A leading zero is any 0 digit that comes before the first nonzero digit in a number string in positional notation.[1] For example, James Bond's famous identifier, 007, has two leading zeros.[2] Any zeroes appearing to the left of the first non-zero digit (of any integer or decimal) do not affect its value, and can be omitted (or replaced with blanks) with no loss of information.[3] Therefore, the usual decimal notation of integers does not use leading zeros except for the zero itself, which would be denoted as an empty string otherwise.[4] However, in decimal fractions strictly between −1 and 1, the leading zeros digits between the decimal point and the first nonzero digit are necessary for conveying the magnitude of a number and cannot be omitted,[1] while trailing zeros – zeros occurring after the decimal point and after the last nonzero digit – can be omitted without changing the meaning.

## Occurrence

Often, leading zeros are found on non-electronic digital displays or on such electronic ones as seven-segment displays, that contain fixed sets of digits. These devices include manual counters, stopwatches,[5] odometers,[6] and digital clocks.[5] Leading zeros are also generated by many older computer programs when creating values to assign to new records, accounts and other files, and as such are likely to be used by utility billing systems, human resources information systems and government databases. Many digital cameras and other electronic media recording devices use leading zeros when creating and saving new files to make names of the equal length.

Leading zeros are also present whenever the number of digits is fixed by the technical system (such as in a memory register), but the stored value is not large enough to result in a non-zero most significant digit.[7] The count leading zeros operation efficiently determines the number of leading zero bits in a machine word.[8]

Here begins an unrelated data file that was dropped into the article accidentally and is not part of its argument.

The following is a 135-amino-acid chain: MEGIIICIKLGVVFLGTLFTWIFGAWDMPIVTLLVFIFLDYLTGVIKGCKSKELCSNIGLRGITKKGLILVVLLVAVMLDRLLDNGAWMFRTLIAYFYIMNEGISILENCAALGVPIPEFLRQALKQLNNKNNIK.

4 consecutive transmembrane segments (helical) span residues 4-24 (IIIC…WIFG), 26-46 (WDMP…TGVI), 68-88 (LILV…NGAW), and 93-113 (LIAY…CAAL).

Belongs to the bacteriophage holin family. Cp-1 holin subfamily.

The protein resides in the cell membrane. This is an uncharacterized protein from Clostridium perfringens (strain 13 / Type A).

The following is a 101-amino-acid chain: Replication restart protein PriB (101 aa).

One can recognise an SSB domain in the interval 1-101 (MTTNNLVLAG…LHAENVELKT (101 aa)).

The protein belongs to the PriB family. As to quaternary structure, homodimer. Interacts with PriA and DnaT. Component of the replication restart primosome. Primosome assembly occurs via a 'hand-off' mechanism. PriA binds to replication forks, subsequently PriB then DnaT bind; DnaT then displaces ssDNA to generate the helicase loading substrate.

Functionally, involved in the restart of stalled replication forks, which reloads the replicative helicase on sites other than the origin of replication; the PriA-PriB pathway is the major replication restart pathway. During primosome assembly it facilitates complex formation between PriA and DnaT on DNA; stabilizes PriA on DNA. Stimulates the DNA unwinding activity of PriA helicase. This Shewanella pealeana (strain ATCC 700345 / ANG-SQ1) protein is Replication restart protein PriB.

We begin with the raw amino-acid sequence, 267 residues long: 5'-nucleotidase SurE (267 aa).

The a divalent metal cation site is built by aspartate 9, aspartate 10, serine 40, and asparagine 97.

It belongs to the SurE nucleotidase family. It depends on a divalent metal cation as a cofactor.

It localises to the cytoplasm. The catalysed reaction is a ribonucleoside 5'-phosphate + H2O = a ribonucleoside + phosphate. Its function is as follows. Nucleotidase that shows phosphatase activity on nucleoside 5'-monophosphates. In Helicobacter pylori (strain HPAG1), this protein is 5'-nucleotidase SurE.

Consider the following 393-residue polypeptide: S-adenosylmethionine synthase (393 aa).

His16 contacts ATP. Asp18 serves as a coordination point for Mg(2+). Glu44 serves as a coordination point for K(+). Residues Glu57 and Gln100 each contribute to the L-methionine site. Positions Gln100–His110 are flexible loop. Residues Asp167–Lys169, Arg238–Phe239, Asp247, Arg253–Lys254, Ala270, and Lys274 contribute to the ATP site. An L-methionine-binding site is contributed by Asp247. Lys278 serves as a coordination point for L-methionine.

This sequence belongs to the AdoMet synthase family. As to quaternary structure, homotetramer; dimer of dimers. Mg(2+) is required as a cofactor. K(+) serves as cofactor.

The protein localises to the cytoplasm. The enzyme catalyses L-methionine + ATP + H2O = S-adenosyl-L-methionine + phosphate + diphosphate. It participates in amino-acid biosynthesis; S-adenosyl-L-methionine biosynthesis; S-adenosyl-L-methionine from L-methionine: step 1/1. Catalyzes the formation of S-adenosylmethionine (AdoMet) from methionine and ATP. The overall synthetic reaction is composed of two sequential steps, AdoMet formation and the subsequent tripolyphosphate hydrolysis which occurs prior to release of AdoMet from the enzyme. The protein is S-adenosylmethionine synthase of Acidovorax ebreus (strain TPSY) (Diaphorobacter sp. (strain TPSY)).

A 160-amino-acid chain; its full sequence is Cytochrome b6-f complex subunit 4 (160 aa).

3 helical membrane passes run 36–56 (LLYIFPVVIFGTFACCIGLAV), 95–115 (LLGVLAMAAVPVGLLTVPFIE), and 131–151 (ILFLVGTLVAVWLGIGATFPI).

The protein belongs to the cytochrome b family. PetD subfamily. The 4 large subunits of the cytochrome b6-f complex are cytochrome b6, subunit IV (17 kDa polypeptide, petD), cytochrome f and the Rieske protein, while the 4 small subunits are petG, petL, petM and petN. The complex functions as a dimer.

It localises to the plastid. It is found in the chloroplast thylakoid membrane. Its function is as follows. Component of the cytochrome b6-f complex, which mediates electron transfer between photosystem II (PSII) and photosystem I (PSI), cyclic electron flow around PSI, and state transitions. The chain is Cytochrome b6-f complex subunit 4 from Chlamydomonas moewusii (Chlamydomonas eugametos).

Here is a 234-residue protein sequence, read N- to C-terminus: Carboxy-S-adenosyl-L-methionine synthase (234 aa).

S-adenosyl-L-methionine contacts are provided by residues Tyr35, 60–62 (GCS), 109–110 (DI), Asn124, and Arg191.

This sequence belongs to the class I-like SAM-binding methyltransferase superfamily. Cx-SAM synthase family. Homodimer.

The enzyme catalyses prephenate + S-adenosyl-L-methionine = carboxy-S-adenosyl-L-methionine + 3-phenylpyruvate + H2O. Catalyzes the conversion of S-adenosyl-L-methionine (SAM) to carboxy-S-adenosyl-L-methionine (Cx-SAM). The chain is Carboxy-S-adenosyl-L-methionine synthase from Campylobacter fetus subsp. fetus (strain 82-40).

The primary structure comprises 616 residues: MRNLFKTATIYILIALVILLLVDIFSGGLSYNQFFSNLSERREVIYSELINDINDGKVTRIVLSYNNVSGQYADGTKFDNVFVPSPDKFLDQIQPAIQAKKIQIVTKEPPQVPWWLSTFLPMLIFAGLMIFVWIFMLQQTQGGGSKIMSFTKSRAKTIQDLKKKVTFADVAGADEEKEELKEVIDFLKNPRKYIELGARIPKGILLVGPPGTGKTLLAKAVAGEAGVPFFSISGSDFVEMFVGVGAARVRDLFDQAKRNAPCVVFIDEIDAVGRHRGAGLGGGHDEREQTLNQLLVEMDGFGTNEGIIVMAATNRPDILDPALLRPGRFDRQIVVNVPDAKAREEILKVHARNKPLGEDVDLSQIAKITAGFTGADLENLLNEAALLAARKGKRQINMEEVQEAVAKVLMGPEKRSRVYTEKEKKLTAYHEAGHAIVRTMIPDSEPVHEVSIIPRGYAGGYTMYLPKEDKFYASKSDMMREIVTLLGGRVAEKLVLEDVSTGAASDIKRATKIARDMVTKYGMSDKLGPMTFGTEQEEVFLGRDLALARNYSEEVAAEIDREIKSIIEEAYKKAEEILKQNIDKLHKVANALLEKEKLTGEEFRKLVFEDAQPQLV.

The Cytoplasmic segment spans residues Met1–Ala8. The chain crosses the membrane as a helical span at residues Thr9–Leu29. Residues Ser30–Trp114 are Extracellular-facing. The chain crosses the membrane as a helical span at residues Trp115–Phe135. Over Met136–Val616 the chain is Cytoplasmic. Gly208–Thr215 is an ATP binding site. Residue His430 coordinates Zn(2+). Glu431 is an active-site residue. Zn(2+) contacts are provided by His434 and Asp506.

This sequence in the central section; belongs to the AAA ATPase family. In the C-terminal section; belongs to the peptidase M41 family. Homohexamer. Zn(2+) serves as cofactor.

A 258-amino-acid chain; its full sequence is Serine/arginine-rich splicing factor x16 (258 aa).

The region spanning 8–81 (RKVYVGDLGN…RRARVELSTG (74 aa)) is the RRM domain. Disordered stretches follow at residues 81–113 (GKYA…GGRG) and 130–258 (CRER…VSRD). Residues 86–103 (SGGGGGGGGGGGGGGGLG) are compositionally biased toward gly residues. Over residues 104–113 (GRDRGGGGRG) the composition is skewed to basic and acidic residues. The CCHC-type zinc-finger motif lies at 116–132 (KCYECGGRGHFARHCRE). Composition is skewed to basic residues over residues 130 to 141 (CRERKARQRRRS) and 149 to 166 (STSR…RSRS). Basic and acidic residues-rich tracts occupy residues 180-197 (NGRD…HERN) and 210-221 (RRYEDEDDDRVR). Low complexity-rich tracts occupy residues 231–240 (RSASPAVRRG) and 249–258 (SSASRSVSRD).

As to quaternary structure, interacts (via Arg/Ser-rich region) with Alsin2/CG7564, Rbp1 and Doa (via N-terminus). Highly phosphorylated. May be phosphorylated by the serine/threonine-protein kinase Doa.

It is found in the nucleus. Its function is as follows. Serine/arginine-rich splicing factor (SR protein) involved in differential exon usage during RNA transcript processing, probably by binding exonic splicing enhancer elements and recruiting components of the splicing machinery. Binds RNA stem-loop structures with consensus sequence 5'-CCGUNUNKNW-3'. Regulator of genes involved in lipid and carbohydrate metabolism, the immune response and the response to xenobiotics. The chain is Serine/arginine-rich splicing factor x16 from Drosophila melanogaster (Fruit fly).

Leading zeros can have its meaning for various reasons:

• in data where, for any reason, a standard data length is required or expected, e.g. in identifiers like James Bond as 007.
• in cases where the digit does not represent a value but a distinguishing character, for example in telephone numbers
• in numerical codes where the meaning of digits is dependent on their position

In most countries other than the United States, numbers between 0 and 1, expressed as a decimal, include a zero before the decimal point (e.g. 0.64 or in many countries 0,64) while in the United States this zero is often omitted (.64).

### Collation

Leading zeros are used to make ascending order of numbers correspond with alphabetical order: e.g., 11 comes alphabetically before 2, but after 02. (See, e.g., ISO 8601.) This does not work with negative numbers, though, whether leading zeros are used or not: −23 comes alphabetically after −01, −1, and −22, although it is less than all of them.

### Error prevention

Leading zeros in a sentence also make it less likely that a careless reader will overlook the decimal point. For example, in modern pharmacy there is a widely followed convention that leading zeros before a decimal must not be omitted from any dose or dosage value in drug prescribing (e.g. 0.2 mg must be used, not .2 mg). Meanwhile, trailing zeros are forbidden (e.g. 2 mg must be used, not 2.0 mg). In both cases, the intention is to prevent misreading and the resultant misdose by one or several orders of magnitude.[10]